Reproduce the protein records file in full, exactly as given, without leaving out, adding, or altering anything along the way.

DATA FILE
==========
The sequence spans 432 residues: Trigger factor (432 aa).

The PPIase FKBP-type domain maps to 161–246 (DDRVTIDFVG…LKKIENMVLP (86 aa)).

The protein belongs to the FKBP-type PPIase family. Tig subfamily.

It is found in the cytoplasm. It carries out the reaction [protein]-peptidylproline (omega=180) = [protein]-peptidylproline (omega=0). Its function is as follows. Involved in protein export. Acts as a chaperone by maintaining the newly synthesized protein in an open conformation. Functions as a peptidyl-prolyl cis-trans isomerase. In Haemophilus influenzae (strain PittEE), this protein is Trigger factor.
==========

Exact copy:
The sequence spans 432 residues: Trigger factor (432 aa).

The PPIase FKBP-type domain maps to 161–246 (DDRVTIDFVG…LKKIENMVLP (86 aa)).

The protein belongs to the FKBP-type PPIase family. Tig subfamily.

It is found in the cytoplasm. It carries out the reaction [protein]-peptidylproline (omega=180) = [protein]-peptidylproline (omega=0). Its function is as follows. Involved in protein export. Acts as a chaperone by maintaining the newly synthesized protein in an open conformation. Functions as a peptidyl-prolyl cis-trans isomerase. In Haemophilus influenzae (strain PittEE), this protein is Trigger factor.